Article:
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Chance The Rapper has responded to a slew of backlash his and Vic Mensa‘s inaugural Black Star Line Festival received following a special guest appearance from Dave Chappelle and Talib Kweli.
The aforementioned surprise guests ushered in some criticism as a result of Chappelle’s past anti-trans jokes, and Kweli’s ban from Twitter after being accused of harassing a Black woman named Maya Monroe.
While Chance and Mensa’s inaugural festival in Accra, Ghana was mostly a success, bringing in an estimated 50,000 fans from across the globe, Talib Kweli and Dave Chappelle’s involvement were viewed as insensitive considering Accra’s current political climate.
There currently is a harsh anti-LGBTQ bill in the works that is being championed by parliamentarians in Ghana, and the bill if passed it would “criminalize cross-dressing, public affection between two people of the same sex, marriage among same-sex couples, or the intent to marry someone who is the same sex,” according to the Los Angeles Blade. Violators of the bill would face up to 10 years in prison.
In an interview with Rolling Stone, Chance took a moment to respond to this criticism, as well as criticism that the increased tourism in Ghana for the festival has partially contributed to rising living costs among impoverished residents.
“That was something that was on my mind from the jump when we made it,” Chance said in part. “I always wanted this festival to be something that, for one, provided access to people that don’t typically get to go to these concerts because a lot of the events around that time do price people out.”
He continued: “The goal overall is to just create community. I think that within this trip. I think a lot of the people that came from the diaspora, most of the people, if not all of them, were very respectful of the space and a lot of relationships were built, a lot of people created substantial relationships and connections that I think will live long after this festival. I think it’s something that we just have to remain in conversation about. I think it’s important that those issues are raised, and those conversations are had.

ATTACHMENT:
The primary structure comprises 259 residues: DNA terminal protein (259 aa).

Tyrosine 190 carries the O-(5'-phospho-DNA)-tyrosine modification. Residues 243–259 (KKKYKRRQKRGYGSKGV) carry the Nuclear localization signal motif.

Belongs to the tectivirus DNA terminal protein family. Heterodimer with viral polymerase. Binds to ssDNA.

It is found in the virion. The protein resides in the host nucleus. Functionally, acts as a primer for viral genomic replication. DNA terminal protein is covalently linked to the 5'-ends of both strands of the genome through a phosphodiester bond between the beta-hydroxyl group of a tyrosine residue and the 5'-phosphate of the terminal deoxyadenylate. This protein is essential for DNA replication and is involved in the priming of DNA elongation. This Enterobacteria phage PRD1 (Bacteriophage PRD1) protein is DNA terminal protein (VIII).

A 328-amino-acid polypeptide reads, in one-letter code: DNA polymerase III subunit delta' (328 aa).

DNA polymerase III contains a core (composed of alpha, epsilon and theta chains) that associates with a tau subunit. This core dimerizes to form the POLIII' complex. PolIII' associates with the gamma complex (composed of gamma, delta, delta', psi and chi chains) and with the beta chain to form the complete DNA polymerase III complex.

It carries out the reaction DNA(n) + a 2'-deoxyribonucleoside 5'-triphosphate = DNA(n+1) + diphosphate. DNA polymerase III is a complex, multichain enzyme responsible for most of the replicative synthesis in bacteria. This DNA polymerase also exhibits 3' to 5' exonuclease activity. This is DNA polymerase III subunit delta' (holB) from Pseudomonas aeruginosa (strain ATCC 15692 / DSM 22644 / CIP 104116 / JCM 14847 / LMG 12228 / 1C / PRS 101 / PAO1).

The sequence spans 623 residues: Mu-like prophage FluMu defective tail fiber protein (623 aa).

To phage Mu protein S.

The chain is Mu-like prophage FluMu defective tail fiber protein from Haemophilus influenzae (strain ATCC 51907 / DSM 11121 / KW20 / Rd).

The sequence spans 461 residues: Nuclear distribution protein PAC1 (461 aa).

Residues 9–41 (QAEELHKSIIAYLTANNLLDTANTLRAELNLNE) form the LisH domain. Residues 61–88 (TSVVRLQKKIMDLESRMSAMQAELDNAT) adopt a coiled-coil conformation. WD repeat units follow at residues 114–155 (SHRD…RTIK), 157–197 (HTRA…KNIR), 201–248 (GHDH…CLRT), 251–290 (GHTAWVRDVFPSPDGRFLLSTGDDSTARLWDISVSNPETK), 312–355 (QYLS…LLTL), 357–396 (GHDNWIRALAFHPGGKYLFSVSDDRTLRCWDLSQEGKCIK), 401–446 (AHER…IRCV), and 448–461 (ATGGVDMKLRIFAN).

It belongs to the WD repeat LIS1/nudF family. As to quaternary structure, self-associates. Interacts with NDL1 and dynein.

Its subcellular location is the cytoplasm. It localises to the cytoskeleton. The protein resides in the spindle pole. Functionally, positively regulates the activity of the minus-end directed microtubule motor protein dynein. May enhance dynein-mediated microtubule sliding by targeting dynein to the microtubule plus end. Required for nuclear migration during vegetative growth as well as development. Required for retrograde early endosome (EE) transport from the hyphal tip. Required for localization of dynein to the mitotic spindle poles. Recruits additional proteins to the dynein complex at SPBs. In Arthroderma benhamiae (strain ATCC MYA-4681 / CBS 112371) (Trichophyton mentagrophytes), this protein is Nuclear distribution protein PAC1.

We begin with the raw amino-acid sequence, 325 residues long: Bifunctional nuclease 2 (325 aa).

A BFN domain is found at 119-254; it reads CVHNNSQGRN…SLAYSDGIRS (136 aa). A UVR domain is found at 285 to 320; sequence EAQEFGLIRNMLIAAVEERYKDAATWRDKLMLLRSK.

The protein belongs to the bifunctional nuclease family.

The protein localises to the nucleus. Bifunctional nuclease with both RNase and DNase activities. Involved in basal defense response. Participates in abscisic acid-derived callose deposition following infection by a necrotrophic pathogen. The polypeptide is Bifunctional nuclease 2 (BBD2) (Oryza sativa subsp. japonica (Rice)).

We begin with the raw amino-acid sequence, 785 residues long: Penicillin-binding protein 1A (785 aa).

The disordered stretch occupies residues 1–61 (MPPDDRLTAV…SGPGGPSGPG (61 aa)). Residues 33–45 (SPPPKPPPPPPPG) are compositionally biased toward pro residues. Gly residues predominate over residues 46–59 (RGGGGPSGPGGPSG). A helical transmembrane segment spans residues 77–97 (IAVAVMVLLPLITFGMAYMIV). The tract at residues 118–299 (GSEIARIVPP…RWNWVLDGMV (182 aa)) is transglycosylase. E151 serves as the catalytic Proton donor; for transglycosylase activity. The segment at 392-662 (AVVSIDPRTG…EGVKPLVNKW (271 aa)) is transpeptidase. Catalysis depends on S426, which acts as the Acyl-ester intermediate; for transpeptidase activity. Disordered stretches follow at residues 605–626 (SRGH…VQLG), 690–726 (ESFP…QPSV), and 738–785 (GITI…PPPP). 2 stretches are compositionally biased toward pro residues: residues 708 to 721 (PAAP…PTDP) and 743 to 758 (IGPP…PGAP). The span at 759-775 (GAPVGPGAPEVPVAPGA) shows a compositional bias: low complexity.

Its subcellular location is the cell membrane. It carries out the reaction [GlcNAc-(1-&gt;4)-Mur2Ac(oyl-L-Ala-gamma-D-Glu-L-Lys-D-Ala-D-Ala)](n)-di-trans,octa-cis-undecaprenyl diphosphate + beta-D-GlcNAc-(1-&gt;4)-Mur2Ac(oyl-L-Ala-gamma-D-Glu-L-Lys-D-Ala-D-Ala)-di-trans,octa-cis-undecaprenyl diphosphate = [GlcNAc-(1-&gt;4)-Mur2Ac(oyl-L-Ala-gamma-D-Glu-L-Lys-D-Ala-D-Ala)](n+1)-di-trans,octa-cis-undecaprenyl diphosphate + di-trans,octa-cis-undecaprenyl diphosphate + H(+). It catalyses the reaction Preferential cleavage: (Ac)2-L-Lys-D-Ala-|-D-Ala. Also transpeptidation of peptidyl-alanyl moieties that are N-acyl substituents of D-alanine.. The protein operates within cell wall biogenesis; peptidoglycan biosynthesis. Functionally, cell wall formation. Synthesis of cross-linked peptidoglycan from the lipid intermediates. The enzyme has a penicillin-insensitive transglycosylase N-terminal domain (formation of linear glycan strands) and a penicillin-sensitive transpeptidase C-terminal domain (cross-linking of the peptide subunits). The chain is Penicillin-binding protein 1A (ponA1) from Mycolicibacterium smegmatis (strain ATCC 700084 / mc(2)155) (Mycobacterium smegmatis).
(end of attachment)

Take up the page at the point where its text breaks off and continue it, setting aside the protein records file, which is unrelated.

In regards to the anti-LGBTQ rhetoric, Chance said he was aware of the bill and that he believes Chappelle actually focused on it.
“I think it’s something that Dave was actually shining a light on,” he said. “That’s where that conversation came from. Dave was making a comment about the comedy scene in Ghana when he said, ‘I bet gay jokes go over so well here,’ to which everybody laughed about.
“And he was making a point to say that in Ghana, you can make jokes about things that are about gay people, about trans people, about a lot of social constructs, just about anything in the world. But you can’t make a comment about the government there. That’s not funny and that’s not respected, and it can be dangerous. It’s the complete opposite where we come from, where we can speak about the government all we want.
Chance went on to say that he believed Chappelle’s appearance to be an “honest dialogue” and that he feels bad if any gay or trans attendee’s felt “singled-out” by certain jokes made.
“Again, I wanted everyone to feel as welcome and communal as possible,” Chance concluded. “And so if having Dave there made people feel like they weren’t, that they didn’t have space or that they weren’t welcome, that was not my intention. And I can assure you there are a lot of people at the festival and at the talk from a lot of different backgrounds.”
Chance The Rapper unveiled the lineup for the free Black Star Line Festival he started with Vic Mensa back in November. The fest included performances from Erykah Badu, T-Pain, Jeremih, Tobe Nwigwe, Sarkodie, M.anifest and Asakaa Boys, among others.